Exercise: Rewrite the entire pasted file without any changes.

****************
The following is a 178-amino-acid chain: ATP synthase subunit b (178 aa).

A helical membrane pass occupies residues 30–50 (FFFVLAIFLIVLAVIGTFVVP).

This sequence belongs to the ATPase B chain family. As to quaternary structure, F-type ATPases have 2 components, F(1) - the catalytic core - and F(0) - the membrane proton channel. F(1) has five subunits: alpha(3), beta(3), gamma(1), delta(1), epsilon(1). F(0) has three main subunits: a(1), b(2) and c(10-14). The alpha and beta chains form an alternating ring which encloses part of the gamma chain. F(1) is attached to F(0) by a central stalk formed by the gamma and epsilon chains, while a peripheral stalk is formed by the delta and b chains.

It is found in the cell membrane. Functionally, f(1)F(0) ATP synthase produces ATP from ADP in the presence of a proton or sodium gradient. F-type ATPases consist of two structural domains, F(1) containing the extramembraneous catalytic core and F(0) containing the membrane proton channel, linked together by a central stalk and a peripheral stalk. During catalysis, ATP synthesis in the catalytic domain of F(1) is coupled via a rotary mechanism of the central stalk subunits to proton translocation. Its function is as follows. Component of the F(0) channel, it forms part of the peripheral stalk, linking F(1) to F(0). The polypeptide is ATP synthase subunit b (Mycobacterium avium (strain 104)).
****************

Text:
The following is a 178-amino-acid chain: ATP synthase subunit b (178 aa).

A helical membrane pass occupies residues 30–50 (FFFVLAIFLIVLAVIGTFVVP).

This sequence belongs to the ATPase B chain family. As to quaternary structure, F-type ATPases have 2 components, F(1) - the catalytic core - and F(0) - the membrane proton channel. F(1) has five subunits: alpha(3), beta(3), gamma(1), delta(1), epsilon(1). F(0) has three main subunits: a(1), b(2) and c(10-14). The alpha and beta chains form an alternating ring which encloses part of the gamma chain. F(1) is attached to F(0) by a central stalk formed by the gamma and epsilon chains, while a peripheral stalk is formed by the delta and b chains.

It is found in the cell membrane. Functionally, f(1)F(0) ATP synthase produces ATP from ADP in the presence of a proton or sodium gradient. F-type ATPases consist of two structural domains, F(1) containing the extramembraneous catalytic core and F(0) containing the membrane proton channel, linked together by a central stalk and a peripheral stalk. During catalysis, ATP synthesis in the catalytic domain of F(1) is coupled via a rotary mechanism of the central stalk subunits to proton translocation. Its function is as follows. Component of the F(0) channel, it forms part of the peripheral stalk, linking F(1) to F(0). The polypeptide is ATP synthase subunit b (Mycobacterium avium (strain 104)).